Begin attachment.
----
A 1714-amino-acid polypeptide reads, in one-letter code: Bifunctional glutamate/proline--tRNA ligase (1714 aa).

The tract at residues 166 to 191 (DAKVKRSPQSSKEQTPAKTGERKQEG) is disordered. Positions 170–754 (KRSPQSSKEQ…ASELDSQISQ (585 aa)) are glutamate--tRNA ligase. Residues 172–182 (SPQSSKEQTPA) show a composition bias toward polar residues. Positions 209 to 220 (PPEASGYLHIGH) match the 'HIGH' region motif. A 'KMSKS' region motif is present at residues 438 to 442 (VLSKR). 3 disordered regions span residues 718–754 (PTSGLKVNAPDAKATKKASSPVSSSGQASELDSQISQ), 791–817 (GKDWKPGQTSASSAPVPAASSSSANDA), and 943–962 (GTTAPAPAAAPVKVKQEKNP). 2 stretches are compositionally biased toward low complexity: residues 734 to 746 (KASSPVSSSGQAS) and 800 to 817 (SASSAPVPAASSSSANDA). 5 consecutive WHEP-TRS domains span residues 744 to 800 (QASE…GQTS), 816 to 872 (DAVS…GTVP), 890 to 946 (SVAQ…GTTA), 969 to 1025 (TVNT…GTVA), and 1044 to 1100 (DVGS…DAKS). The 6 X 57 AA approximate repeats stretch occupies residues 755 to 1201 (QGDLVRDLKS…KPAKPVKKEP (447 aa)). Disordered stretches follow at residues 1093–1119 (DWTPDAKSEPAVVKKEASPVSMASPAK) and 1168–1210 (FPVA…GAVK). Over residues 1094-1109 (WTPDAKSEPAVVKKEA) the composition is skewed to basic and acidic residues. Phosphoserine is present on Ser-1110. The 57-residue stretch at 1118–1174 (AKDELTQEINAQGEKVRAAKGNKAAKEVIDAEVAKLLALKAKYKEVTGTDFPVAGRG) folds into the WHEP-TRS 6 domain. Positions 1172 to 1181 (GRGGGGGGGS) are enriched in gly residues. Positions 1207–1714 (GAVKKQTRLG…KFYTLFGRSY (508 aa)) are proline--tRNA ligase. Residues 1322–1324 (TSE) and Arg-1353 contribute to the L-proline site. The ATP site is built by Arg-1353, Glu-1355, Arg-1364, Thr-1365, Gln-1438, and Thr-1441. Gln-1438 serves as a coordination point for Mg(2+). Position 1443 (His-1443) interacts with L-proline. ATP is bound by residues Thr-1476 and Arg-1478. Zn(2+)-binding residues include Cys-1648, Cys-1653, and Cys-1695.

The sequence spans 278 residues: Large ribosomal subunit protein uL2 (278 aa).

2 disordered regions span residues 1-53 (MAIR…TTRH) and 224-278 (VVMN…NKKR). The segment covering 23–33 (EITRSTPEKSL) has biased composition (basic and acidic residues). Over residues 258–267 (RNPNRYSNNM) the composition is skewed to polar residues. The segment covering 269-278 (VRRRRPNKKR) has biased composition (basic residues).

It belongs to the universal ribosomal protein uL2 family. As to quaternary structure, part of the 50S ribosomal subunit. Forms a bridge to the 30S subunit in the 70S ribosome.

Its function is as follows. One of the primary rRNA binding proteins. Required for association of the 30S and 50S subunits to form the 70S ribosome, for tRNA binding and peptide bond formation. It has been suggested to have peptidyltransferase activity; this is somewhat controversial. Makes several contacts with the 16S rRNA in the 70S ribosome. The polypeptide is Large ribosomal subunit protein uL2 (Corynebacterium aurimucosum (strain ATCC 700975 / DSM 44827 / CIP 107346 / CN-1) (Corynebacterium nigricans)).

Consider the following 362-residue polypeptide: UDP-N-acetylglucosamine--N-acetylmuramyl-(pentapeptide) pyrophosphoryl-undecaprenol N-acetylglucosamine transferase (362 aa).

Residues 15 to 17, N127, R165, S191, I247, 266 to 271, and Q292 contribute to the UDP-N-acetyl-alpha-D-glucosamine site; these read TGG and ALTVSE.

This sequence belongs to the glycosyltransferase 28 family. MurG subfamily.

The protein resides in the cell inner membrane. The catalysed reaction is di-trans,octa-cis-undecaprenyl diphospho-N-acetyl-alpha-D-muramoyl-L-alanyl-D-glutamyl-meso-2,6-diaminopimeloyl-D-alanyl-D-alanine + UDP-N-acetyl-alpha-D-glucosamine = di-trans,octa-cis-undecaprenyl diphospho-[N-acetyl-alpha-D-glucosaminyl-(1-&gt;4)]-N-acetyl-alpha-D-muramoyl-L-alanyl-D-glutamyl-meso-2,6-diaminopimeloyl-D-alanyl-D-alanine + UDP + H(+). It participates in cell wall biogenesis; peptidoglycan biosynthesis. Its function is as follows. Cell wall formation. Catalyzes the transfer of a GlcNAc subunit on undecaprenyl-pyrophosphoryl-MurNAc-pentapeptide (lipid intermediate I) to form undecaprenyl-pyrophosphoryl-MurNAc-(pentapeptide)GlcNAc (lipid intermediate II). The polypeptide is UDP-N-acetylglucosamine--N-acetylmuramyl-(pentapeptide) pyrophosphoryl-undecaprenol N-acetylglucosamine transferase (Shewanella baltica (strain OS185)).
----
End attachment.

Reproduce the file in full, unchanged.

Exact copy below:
A 1714-amino-acid polypeptide reads, in one-letter code: Bifunctional glutamate/proline--tRNA ligase (1714 aa).

The tract at residues 166 to 191 (DAKVKRSPQSSKEQTPAKTGERKQEG) is disordered. Positions 170–754 (KRSPQSSKEQ…ASELDSQISQ (585 aa)) are glutamate--tRNA ligase. Residues 172–182 (SPQSSKEQTPA) show a composition bias toward polar residues. Positions 209 to 220 (PPEASGYLHIGH) match the 'HIGH' region motif. A 'KMSKS' region motif is present at residues 438 to 442 (VLSKR). 3 disordered regions span residues 718–754 (PTSGLKVNAPDAKATKKASSPVSSSGQASELDSQISQ), 791–817 (GKDWKPGQTSASSAPVPAASSSSANDA), and 943–962 (GTTAPAPAAAPVKVKQEKNP). 2 stretches are compositionally biased toward low complexity: residues 734 to 746 (KASSPVSSSGQAS) and 800 to 817 (SASSAPVPAASSSSANDA). 5 consecutive WHEP-TRS domains span residues 744 to 800 (QASE…GQTS), 816 to 872 (DAVS…GTVP), 890 to 946 (SVAQ…GTTA), 969 to 1025 (TVNT…GTVA), and 1044 to 1100 (DVGS…DAKS). The 6 X 57 AA approximate repeats stretch occupies residues 755 to 1201 (QGDLVRDLKS…KPAKPVKKEP (447 aa)). Disordered stretches follow at residues 1093–1119 (DWTPDAKSEPAVVKKEASPVSMASPAK) and 1168–1210 (FPVA…GAVK). Over residues 1094-1109 (WTPDAKSEPAVVKKEA) the composition is skewed to basic and acidic residues. Phosphoserine is present on Ser-1110. The 57-residue stretch at 1118–1174 (AKDELTQEINAQGEKVRAAKGNKAAKEVIDAEVAKLLALKAKYKEVTGTDFPVAGRG) folds into the WHEP-TRS 6 domain. Positions 1172 to 1181 (GRGGGGGGGS) are enriched in gly residues. Positions 1207–1714 (GAVKKQTRLG…KFYTLFGRSY (508 aa)) are proline--tRNA ligase. Residues 1322–1324 (TSE) and Arg-1353 contribute to the L-proline site. The ATP site is built by Arg-1353, Glu-1355, Arg-1364, Thr-1365, Gln-1438, and Thr-1441. Gln-1438 serves as a coordination point for Mg(2+). Position 1443 (His-1443) interacts with L-proline. ATP is bound by residues Thr-1476 and Arg-1478. Zn(2+)-binding residues include Cys-1648, Cys-1653, and Cys-1695.

The sequence spans 278 residues: Large ribosomal subunit protein uL2 (278 aa).

2 disordered regions span residues 1-53 (MAIR…TTRH) and 224-278 (VVMN…NKKR). The segment covering 23–33 (EITRSTPEKSL) has biased composition (basic and acidic residues). Over residues 258–267 (RNPNRYSNNM) the composition is skewed to polar residues. The segment covering 269-278 (VRRRRPNKKR) has biased composition (basic residues).

It belongs to the universal ribosomal protein uL2 family. As to quaternary structure, part of the 50S ribosomal subunit. Forms a bridge to the 30S subunit in the 70S ribosome.

Its function is as follows. One of the primary rRNA binding proteins. Required for association of the 30S and 50S subunits to form the 70S ribosome, for tRNA binding and peptide bond formation. It has been suggested to have peptidyltransferase activity; this is somewhat controversial. Makes several contacts with the 16S rRNA in the 70S ribosome. The polypeptide is Large ribosomal subunit protein uL2 (Corynebacterium aurimucosum (strain ATCC 700975 / DSM 44827 / CIP 107346 / CN-1) (Corynebacterium nigricans)).

Consider the following 362-residue polypeptide: UDP-N-acetylglucosamine--N-acetylmuramyl-(pentapeptide) pyrophosphoryl-undecaprenol N-acetylglucosamine transferase (362 aa).

Residues 15 to 17, N127, R165, S191, I247, 266 to 271, and Q292 contribute to the UDP-N-acetyl-alpha-D-glucosamine site; these read TGG and ALTVSE.

This sequence belongs to the glycosyltransferase 28 family. MurG subfamily.

The protein resides in the cell inner membrane. The catalysed reaction is di-trans,octa-cis-undecaprenyl diphospho-N-acetyl-alpha-D-muramoyl-L-alanyl-D-glutamyl-meso-2,6-diaminopimeloyl-D-alanyl-D-alanine + UDP-N-acetyl-alpha-D-glucosamine = di-trans,octa-cis-undecaprenyl diphospho-[N-acetyl-alpha-D-glucosaminyl-(1-&gt;4)]-N-acetyl-alpha-D-muramoyl-L-alanyl-D-glutamyl-meso-2,6-diaminopimeloyl-D-alanyl-D-alanine + UDP + H(+). It participates in cell wall biogenesis; peptidoglycan biosynthesis. Its function is as follows. Cell wall formation. Catalyzes the transfer of a GlcNAc subunit on undecaprenyl-pyrophosphoryl-MurNAc-pentapeptide (lipid intermediate I) to form undecaprenyl-pyrophosphoryl-MurNAc-(pentapeptide)GlcNAc (lipid intermediate II). The polypeptide is UDP-N-acetylglucosamine--N-acetylmuramyl-(pentapeptide) pyrophosphoryl-undecaprenol N-acetylglucosamine transferase (Shewanella baltica (strain OS185)).